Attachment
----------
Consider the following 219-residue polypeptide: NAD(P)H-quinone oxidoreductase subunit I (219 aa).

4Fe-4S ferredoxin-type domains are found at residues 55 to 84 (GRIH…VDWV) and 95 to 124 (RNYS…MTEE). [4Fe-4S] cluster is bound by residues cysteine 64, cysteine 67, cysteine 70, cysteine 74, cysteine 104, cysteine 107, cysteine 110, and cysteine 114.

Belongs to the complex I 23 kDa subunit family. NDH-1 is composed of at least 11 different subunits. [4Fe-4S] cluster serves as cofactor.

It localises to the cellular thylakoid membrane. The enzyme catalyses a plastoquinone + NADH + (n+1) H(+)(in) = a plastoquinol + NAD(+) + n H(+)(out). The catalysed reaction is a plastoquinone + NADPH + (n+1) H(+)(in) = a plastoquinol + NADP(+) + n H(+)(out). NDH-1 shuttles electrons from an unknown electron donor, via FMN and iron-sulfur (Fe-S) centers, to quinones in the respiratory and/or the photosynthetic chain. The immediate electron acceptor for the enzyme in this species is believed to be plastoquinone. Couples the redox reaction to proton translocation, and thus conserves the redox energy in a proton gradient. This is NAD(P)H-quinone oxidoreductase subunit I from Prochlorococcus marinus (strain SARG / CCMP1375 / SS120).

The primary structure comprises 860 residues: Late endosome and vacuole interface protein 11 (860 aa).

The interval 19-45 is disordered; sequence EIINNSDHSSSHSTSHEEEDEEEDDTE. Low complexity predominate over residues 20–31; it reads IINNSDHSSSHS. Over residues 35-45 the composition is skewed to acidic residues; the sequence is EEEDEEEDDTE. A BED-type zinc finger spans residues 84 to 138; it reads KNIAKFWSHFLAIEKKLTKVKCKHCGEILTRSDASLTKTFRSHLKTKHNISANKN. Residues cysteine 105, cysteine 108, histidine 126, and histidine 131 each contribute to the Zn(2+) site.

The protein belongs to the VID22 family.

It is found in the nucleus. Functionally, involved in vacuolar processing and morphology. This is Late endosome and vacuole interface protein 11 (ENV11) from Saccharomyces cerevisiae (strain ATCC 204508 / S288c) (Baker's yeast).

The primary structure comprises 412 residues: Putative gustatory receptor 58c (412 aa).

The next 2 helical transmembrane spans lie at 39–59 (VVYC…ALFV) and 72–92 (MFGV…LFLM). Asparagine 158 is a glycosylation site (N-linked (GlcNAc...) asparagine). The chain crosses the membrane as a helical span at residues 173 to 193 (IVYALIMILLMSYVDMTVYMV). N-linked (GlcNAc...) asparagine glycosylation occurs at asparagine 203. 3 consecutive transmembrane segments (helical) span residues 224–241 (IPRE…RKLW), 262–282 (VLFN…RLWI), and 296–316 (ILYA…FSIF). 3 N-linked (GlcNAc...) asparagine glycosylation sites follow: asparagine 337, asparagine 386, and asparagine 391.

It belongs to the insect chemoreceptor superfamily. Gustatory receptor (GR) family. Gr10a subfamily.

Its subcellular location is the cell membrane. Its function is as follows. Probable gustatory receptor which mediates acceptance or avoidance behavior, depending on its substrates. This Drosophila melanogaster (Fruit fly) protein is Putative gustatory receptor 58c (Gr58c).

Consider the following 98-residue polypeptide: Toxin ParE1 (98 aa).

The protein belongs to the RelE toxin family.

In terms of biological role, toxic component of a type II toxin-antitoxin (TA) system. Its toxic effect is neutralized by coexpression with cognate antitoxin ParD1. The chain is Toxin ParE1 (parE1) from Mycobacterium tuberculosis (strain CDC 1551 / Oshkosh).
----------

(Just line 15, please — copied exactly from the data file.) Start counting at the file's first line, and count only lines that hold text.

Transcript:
In terms of biological role, toxic component of a type II toxin-antitoxin (TA) system. Its toxic effect is neutralized by coexpression with cognate antitoxin ParD1. The chain is Toxin ParE1 (parE1) from Mycobacterium tuberculosis (strain CDC 1551 / Oshkosh).